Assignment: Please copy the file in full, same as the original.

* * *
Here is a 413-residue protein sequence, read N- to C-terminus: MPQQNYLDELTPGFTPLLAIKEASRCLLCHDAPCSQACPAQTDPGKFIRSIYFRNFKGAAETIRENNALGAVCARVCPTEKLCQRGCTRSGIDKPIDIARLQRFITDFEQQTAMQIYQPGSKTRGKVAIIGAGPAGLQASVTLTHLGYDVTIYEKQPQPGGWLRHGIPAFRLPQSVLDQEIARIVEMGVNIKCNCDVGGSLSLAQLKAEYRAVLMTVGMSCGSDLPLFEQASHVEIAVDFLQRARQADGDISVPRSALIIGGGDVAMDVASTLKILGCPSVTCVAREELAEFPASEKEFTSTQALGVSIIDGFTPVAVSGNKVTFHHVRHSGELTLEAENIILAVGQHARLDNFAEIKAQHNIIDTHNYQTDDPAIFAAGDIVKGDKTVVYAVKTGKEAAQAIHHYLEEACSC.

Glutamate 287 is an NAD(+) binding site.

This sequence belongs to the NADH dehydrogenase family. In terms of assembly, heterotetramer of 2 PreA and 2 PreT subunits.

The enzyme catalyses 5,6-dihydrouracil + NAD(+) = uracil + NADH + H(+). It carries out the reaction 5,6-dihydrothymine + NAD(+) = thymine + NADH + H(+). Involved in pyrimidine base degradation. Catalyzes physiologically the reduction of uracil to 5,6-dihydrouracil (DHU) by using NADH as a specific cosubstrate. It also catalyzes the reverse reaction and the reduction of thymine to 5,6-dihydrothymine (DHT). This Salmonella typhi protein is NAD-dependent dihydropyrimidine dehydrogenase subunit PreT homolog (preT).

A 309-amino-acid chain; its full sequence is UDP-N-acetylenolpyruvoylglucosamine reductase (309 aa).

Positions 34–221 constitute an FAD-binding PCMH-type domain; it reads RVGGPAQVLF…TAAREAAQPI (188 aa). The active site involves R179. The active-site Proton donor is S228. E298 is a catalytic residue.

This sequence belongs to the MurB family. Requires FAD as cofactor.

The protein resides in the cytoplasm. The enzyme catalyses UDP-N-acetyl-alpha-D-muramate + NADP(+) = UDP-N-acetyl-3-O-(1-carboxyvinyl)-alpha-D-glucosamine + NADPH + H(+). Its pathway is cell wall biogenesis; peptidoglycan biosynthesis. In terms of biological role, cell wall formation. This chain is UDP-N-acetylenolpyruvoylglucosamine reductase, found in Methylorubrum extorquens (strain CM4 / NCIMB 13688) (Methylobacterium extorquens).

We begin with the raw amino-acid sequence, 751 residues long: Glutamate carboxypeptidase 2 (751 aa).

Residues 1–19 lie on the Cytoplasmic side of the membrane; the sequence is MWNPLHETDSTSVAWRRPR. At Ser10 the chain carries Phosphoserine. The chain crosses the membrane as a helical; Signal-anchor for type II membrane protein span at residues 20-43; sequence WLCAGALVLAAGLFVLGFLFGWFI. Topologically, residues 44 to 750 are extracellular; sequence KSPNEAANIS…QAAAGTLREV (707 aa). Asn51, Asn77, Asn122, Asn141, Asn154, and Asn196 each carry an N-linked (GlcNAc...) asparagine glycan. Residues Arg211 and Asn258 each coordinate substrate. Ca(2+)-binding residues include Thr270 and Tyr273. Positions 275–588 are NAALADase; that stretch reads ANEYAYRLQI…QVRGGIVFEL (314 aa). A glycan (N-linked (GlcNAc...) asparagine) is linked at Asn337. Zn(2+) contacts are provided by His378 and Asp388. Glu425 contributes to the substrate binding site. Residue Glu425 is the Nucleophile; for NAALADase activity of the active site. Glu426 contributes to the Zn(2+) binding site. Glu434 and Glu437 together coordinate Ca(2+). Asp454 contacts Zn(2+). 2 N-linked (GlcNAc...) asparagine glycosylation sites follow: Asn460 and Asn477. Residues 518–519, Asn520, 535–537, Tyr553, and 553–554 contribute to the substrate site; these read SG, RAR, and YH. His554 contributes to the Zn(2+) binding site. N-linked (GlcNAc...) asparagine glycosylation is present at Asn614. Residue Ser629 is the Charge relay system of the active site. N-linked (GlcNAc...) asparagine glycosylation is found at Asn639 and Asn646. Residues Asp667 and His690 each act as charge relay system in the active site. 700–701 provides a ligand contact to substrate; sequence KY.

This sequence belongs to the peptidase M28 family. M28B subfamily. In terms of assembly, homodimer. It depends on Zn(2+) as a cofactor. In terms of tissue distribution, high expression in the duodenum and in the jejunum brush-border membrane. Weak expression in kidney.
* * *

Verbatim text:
Here is a 413-residue protein sequence, read N- to C-terminus: MPQQNYLDELTPGFTPLLAIKEASRCLLCHDAPCSQACPAQTDPGKFIRSIYFRNFKGAAETIRENNALGAVCARVCPTEKLCQRGCTRSGIDKPIDIARLQRFITDFEQQTAMQIYQPGSKTRGKVAIIGAGPAGLQASVTLTHLGYDVTIYEKQPQPGGWLRHGIPAFRLPQSVLDQEIARIVEMGVNIKCNCDVGGSLSLAQLKAEYRAVLMTVGMSCGSDLPLFEQASHVEIAVDFLQRARQADGDISVPRSALIIGGGDVAMDVASTLKILGCPSVTCVAREELAEFPASEKEFTSTQALGVSIIDGFTPVAVSGNKVTFHHVRHSGELTLEAENIILAVGQHARLDNFAEIKAQHNIIDTHNYQTDDPAIFAAGDIVKGDKTVVYAVKTGKEAAQAIHHYLEEACSC.

Glutamate 287 is an NAD(+) binding site.

This sequence belongs to the NADH dehydrogenase family. In terms of assembly, heterotetramer of 2 PreA and 2 PreT subunits.

The enzyme catalyses 5,6-dihydrouracil + NAD(+) = uracil + NADH + H(+). It carries out the reaction 5,6-dihydrothymine + NAD(+) = thymine + NADH + H(+). Involved in pyrimidine base degradation. Catalyzes physiologically the reduction of uracil to 5,6-dihydrouracil (DHU) by using NADH as a specific cosubstrate. It also catalyzes the reverse reaction and the reduction of thymine to 5,6-dihydrothymine (DHT). This Salmonella typhi protein is NAD-dependent dihydropyrimidine dehydrogenase subunit PreT homolog (preT).

A 309-amino-acid chain; its full sequence is UDP-N-acetylenolpyruvoylglucosamine reductase (309 aa).

Positions 34–221 constitute an FAD-binding PCMH-type domain; it reads RVGGPAQVLF…TAAREAAQPI (188 aa). The active site involves R179. The active-site Proton donor is S228. E298 is a catalytic residue.

This sequence belongs to the MurB family. Requires FAD as cofactor.

The protein resides in the cytoplasm. The enzyme catalyses UDP-N-acetyl-alpha-D-muramate + NADP(+) = UDP-N-acetyl-3-O-(1-carboxyvinyl)-alpha-D-glucosamine + NADPH + H(+). Its pathway is cell wall biogenesis; peptidoglycan biosynthesis. In terms of biological role, cell wall formation. This chain is UDP-N-acetylenolpyruvoylglucosamine reductase, found in Methylorubrum extorquens (strain CM4 / NCIMB 13688) (Methylobacterium extorquens).

We begin with the raw amino-acid sequence, 751 residues long: Glutamate carboxypeptidase 2 (751 aa).

Residues 1–19 lie on the Cytoplasmic side of the membrane; the sequence is MWNPLHETDSTSVAWRRPR. At Ser10 the chain carries Phosphoserine. The chain crosses the membrane as a helical; Signal-anchor for type II membrane protein span at residues 20-43; sequence WLCAGALVLAAGLFVLGFLFGWFI. Topologically, residues 44 to 750 are extracellular; sequence KSPNEAANIS…QAAAGTLREV (707 aa). Asn51, Asn77, Asn122, Asn141, Asn154, and Asn196 each carry an N-linked (GlcNAc...) asparagine glycan. Residues Arg211 and Asn258 each coordinate substrate. Ca(2+)-binding residues include Thr270 and Tyr273. Positions 275–588 are NAALADase; that stretch reads ANEYAYRLQI…QVRGGIVFEL (314 aa). A glycan (N-linked (GlcNAc...) asparagine) is linked at Asn337. Zn(2+) contacts are provided by His378 and Asp388. Glu425 contributes to the substrate binding site. Residue Glu425 is the Nucleophile; for NAALADase activity of the active site. Glu426 contributes to the Zn(2+) binding site. Glu434 and Glu437 together coordinate Ca(2+). Asp454 contacts Zn(2+). 2 N-linked (GlcNAc...) asparagine glycosylation sites follow: Asn460 and Asn477. Residues 518–519, Asn520, 535–537, Tyr553, and 553–554 contribute to the substrate site; these read SG, RAR, and YH. His554 contributes to the Zn(2+) binding site. N-linked (GlcNAc...) asparagine glycosylation is present at Asn614. Residue Ser629 is the Charge relay system of the active site. N-linked (GlcNAc...) asparagine glycosylation is found at Asn639 and Asn646. Residues Asp667 and His690 each act as charge relay system in the active site. 700–701 provides a ligand contact to substrate; sequence KY.

This sequence belongs to the peptidase M28 family. M28B subfamily. In terms of assembly, homodimer. It depends on Zn(2+) as a cofactor. In terms of tissue distribution, high expression in the duodenum and in the jejunum brush-border membrane. Weak expression in kidney.